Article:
Skip to content

Systems of Oppression, the GRPD and Celebrating Black History Month

February 4, 2019

Systems of oppression and power always make it a point to appropriate the images and messages of revolutionary politics. Corporations, political parties and other structures that have power over people often claim to celebrate Dr. Martin Luther King Jr. and Black History Month.

Such appropriation is often seductive and subtle, but it is appropriation none the less.

Then there are entities like the Grand Rapids Police Department, which are not so subtle, which also claim to celebrate Black History Month. On February 1st, the GRPD posted the following text and image on the Facebook page – here on the right.

There are just so many things that are fundamentally wrong with the GRPD claiming to celebrate Black History Month. Such a claim is insulting and offensive. The text says they want to, “recognize African American Pioneers in the area of Law Enforcement throughout the month.”

It’s as if Black History Month can be reduced to celebrating anything as long as it involves African Americans. Well, lets take a closer look at the significance of the GRPD claiming to celebrate Black History Month.

First, the text also includes a rather innocuous quote from Dr. Martin Luther King Jr. Systems of power and oppression have their own agenda and will use people like Dr. King to support their agenda. Quoting Dr. King doesn’t mean much these days, especially since those who often engage in oppression are the first to quote the civil rights leader.

If we look at the totality of Dr. King’s life and work, we clearly see that he was in favor of challenging systems of oppression and power and that includes police departments. It is insulting and offensive for the GRPD to quote Dr. King when we know that for decades the police intimidated, harassed, infiltrated, arrested, beat and even killed those involved in the Black Freedom Struggle.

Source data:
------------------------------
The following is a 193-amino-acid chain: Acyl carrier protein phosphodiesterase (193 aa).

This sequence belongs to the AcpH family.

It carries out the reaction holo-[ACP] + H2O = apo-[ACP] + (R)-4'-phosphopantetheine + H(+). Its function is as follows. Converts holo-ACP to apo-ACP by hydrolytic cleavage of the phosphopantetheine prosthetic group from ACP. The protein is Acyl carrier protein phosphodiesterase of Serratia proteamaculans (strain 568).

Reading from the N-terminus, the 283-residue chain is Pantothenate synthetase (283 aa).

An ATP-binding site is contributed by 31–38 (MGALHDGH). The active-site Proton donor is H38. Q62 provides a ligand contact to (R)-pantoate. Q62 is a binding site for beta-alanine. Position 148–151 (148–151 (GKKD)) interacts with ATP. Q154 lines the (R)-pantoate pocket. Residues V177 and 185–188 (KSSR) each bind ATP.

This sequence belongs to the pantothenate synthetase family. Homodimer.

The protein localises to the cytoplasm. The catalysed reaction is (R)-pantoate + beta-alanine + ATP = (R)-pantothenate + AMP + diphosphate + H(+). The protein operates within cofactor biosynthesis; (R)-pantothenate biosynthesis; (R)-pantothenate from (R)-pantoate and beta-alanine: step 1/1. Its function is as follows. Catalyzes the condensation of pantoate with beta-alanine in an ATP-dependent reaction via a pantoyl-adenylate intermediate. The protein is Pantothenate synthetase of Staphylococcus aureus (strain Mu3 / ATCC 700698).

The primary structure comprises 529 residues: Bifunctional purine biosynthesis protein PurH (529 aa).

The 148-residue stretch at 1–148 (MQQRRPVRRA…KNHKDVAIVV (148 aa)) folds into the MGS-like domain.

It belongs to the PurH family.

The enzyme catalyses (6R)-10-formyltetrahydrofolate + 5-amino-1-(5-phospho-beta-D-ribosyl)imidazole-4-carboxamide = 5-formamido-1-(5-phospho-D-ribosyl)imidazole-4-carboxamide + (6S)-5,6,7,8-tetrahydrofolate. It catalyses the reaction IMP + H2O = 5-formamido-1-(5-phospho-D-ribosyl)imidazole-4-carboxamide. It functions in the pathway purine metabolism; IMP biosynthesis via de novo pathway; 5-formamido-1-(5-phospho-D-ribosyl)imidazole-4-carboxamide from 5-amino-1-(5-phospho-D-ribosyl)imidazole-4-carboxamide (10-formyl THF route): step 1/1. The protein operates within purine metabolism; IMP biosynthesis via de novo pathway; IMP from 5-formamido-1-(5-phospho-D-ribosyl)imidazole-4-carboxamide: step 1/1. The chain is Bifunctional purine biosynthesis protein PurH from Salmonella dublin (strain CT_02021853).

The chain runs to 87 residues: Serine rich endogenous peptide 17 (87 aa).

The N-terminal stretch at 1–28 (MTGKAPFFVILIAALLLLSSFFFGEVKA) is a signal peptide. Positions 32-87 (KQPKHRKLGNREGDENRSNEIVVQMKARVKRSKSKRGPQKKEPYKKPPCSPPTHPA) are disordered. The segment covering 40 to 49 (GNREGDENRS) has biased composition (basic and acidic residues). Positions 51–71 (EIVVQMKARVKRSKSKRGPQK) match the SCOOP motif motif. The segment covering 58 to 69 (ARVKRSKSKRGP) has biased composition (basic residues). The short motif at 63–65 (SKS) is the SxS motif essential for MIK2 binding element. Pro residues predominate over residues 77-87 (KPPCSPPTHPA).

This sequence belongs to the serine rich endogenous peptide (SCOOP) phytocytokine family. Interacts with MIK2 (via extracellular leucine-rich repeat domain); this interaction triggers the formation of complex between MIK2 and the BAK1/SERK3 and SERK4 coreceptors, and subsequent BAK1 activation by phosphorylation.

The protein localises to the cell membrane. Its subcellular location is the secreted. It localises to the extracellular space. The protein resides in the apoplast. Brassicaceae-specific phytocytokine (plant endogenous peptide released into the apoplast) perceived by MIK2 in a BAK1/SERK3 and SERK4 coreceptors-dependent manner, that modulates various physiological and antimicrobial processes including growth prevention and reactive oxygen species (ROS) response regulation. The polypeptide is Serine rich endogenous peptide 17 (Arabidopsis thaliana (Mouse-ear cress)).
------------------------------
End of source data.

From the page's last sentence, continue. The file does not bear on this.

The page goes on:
Then there is the image that the GRPD uses, an image which includes a few Black entertainers, but mostly Black people who have been at the forefront in the fight for justice and liberation.

There are two people from the 19th century abolitionist movement, Harriet Tubman and Frederick Douglass. Both Tubman and Douglass were targeted by police, security agents and other enforcement entities of the state. In fact, those who were involved in the Underground railroad were seen as an enemy of the state.

Then you have the images of Dr. King and Malcolm X. Both of these men were part of the larger Black Freedom Struggle and both of them were personally harassed, wiretapped, targeted and arrested by law enforcement. Both of these men were assassinated and while we can debate who specifically pulled the triggers in the killing of Malcolm and Martin, it is clear that local law enforcement and the FBI were either involved or complicit in their deaths.

The image of Muhammad Ali might seems rather innocuous, since many saw him as merely an athlete. However, Ali, apart from his involvement in the Nation of Islam, was a draft resister and a dedicated activist/organizer against the US war in Vietnam. Ali refused his induction into the US military and was promptly arrested by cops for doing so. In addition, while Ali was stripped of his boxing title, he spent the better part of two years traveling around the US, speaking at college campuses, churches and civic institutions against the US war in Vietnam. He did this all under the watchful eye of the FBI and local law enforcement, since anyone involved in such activities was considered an enemy of the state.

Then there is the reality of politics and oppression in Grand Rapids. The GRPD excessively patrols in Black neighborhoods and disproportionately monitors and arrests Black people in this community. We are all familiar with the more high profile cases in recent years, but we may not be as familiar with the daily activity of the GRPD to harass and intimidate the Black community.

The fact that the GRPD wants to highlight “African American Pioneers in the area of Law Enforcement,” just underscores how insulting their celebration of Black History Month is. Having African American cops intimidating, harassing and arresting Black people doesn’t make it any less oppressive than having White cops do it. All cops serve the interests of the state, which ultimately means it serves the interests of those with power.

Comments are closed.

%d bloggers like this: